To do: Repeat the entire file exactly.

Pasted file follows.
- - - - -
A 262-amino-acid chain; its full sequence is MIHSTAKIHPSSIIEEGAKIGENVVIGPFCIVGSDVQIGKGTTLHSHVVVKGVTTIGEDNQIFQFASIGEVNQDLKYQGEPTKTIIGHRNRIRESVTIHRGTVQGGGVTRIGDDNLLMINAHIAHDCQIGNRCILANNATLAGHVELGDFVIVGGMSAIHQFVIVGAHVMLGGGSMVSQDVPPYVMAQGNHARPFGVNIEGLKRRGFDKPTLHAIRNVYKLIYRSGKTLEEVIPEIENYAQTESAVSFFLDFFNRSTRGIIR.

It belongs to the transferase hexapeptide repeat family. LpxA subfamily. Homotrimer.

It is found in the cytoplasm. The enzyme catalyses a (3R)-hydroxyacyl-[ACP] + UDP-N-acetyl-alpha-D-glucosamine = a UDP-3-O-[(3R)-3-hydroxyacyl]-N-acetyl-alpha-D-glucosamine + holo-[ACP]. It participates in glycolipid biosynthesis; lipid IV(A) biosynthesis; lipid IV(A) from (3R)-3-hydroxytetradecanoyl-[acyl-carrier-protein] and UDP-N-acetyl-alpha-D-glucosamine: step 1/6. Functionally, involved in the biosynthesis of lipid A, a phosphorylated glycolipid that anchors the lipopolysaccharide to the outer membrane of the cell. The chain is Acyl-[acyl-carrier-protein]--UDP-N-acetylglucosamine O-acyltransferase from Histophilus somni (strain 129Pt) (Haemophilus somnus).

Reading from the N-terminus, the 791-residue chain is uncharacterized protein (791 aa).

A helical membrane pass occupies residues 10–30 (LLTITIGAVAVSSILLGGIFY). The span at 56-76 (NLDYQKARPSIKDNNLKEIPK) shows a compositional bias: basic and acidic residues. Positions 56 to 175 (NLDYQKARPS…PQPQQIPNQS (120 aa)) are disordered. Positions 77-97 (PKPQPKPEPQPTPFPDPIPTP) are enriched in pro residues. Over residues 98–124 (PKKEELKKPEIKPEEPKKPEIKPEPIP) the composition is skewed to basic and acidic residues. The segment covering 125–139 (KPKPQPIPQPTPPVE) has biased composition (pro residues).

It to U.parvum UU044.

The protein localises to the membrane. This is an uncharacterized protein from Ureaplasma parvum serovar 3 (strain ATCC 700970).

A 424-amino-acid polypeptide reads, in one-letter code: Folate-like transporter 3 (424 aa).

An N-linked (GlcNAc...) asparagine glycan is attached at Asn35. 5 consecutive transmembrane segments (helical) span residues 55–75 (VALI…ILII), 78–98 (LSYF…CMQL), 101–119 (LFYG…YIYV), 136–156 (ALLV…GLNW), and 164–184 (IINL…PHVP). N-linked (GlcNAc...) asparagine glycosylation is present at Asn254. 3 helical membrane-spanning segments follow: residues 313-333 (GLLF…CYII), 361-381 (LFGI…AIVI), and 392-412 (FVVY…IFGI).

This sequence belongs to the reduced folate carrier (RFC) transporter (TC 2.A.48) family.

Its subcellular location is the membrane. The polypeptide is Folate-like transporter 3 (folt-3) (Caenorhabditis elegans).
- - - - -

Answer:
A 262-amino-acid chain; its full sequence is MIHSTAKIHPSSIIEEGAKIGENVVIGPFCIVGSDVQIGKGTTLHSHVVVKGVTTIGEDNQIFQFASIGEVNQDLKYQGEPTKTIIGHRNRIRESVTIHRGTVQGGGVTRIGDDNLLMINAHIAHDCQIGNRCILANNATLAGHVELGDFVIVGGMSAIHQFVIVGAHVMLGGGSMVSQDVPPYVMAQGNHARPFGVNIEGLKRRGFDKPTLHAIRNVYKLIYRSGKTLEEVIPEIENYAQTESAVSFFLDFFNRSTRGIIR.

It belongs to the transferase hexapeptide repeat family. LpxA subfamily. Homotrimer.

It is found in the cytoplasm. The enzyme catalyses a (3R)-hydroxyacyl-[ACP] + UDP-N-acetyl-alpha-D-glucosamine = a UDP-3-O-[(3R)-3-hydroxyacyl]-N-acetyl-alpha-D-glucosamine + holo-[ACP]. It participates in glycolipid biosynthesis; lipid IV(A) biosynthesis; lipid IV(A) from (3R)-3-hydroxytetradecanoyl-[acyl-carrier-protein] and UDP-N-acetyl-alpha-D-glucosamine: step 1/6. Functionally, involved in the biosynthesis of lipid A, a phosphorylated glycolipid that anchors the lipopolysaccharide to the outer membrane of the cell. The chain is Acyl-[acyl-carrier-protein]--UDP-N-acetylglucosamine O-acyltransferase from Histophilus somni (strain 129Pt) (Haemophilus somnus).

Reading from the N-terminus, the 791-residue chain is uncharacterized protein (791 aa).

A helical membrane pass occupies residues 10–30 (LLTITIGAVAVSSILLGGIFY). The span at 56-76 (NLDYQKARPSIKDNNLKEIPK) shows a compositional bias: basic and acidic residues. Positions 56 to 175 (NLDYQKARPS…PQPQQIPNQS (120 aa)) are disordered. Positions 77-97 (PKPQPKPEPQPTPFPDPIPTP) are enriched in pro residues. Over residues 98–124 (PKKEELKKPEIKPEEPKKPEIKPEPIP) the composition is skewed to basic and acidic residues. The segment covering 125–139 (KPKPQPIPQPTPPVE) has biased composition (pro residues).

It to U.parvum UU044.

The protein localises to the membrane. This is an uncharacterized protein from Ureaplasma parvum serovar 3 (strain ATCC 700970).

A 424-amino-acid polypeptide reads, in one-letter code: Folate-like transporter 3 (424 aa).

An N-linked (GlcNAc...) asparagine glycan is attached at Asn35. 5 consecutive transmembrane segments (helical) span residues 55–75 (VALI…ILII), 78–98 (LSYF…CMQL), 101–119 (LFYG…YIYV), 136–156 (ALLV…GLNW), and 164–184 (IINL…PHVP). N-linked (GlcNAc...) asparagine glycosylation is present at Asn254. 3 helical membrane-spanning segments follow: residues 313-333 (GLLF…CYII), 361-381 (LFGI…AIVI), and 392-412 (FVVY…IFGI).

This sequence belongs to the reduced folate carrier (RFC) transporter (TC 2.A.48) family.

Its subcellular location is the membrane. The polypeptide is Folate-like transporter 3 (folt-3) (Caenorhabditis elegans).